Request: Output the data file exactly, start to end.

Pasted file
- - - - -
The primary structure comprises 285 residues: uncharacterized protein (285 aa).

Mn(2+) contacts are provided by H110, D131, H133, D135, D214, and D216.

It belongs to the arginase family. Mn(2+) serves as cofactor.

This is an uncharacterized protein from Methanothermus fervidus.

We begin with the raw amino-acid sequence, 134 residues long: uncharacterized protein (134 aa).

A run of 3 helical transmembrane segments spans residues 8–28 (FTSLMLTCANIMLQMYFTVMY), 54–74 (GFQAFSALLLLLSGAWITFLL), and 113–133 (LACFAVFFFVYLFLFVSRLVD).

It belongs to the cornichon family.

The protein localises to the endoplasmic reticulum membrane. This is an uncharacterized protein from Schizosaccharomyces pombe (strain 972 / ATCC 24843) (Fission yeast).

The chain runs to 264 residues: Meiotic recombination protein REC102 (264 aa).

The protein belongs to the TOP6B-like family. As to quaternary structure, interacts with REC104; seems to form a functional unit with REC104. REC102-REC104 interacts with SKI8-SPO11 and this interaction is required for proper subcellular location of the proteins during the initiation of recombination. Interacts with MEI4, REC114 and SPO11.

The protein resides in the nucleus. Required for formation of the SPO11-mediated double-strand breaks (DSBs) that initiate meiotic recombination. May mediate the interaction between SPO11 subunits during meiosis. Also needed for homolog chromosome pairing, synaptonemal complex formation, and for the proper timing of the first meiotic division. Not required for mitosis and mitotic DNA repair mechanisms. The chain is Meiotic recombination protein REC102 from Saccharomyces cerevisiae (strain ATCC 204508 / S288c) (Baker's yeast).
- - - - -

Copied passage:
The primary structure comprises 285 residues: uncharacterized protein (285 aa).

Mn(2+) contacts are provided by H110, D131, H133, D135, D214, and D216.

It belongs to the arginase family. Mn(2+) serves as cofactor.

This is an uncharacterized protein from Methanothermus fervidus.

We begin with the raw amino-acid sequence, 134 residues long: uncharacterized protein (134 aa).

A run of 3 helical transmembrane segments spans residues 8–28 (FTSLMLTCANIMLQMYFTVMY), 54–74 (GFQAFSALLLLLSGAWITFLL), and 113–133 (LACFAVFFFVYLFLFVSRLVD).

It belongs to the cornichon family.

The protein localises to the endoplasmic reticulum membrane. This is an uncharacterized protein from Schizosaccharomyces pombe (strain 972 / ATCC 24843) (Fission yeast).

The chain runs to 264 residues: Meiotic recombination protein REC102 (264 aa).

The protein belongs to the TOP6B-like family. As to quaternary structure, interacts with REC104; seems to form a functional unit with REC104. REC102-REC104 interacts with SKI8-SPO11 and this interaction is required for proper subcellular location of the proteins during the initiation of recombination. Interacts with MEI4, REC114 and SPO11.

The protein resides in the nucleus. Required for formation of the SPO11-mediated double-strand breaks (DSBs) that initiate meiotic recombination. May mediate the interaction between SPO11 subunits during meiosis. Also needed for homolog chromosome pairing, synaptonemal complex formation, and for the proper timing of the first meiotic division. Not required for mitosis and mitotic DNA repair mechanisms. The chain is Meiotic recombination protein REC102 from Saccharomyces cerevisiae (strain ATCC 204508 / S288c) (Baker's yeast).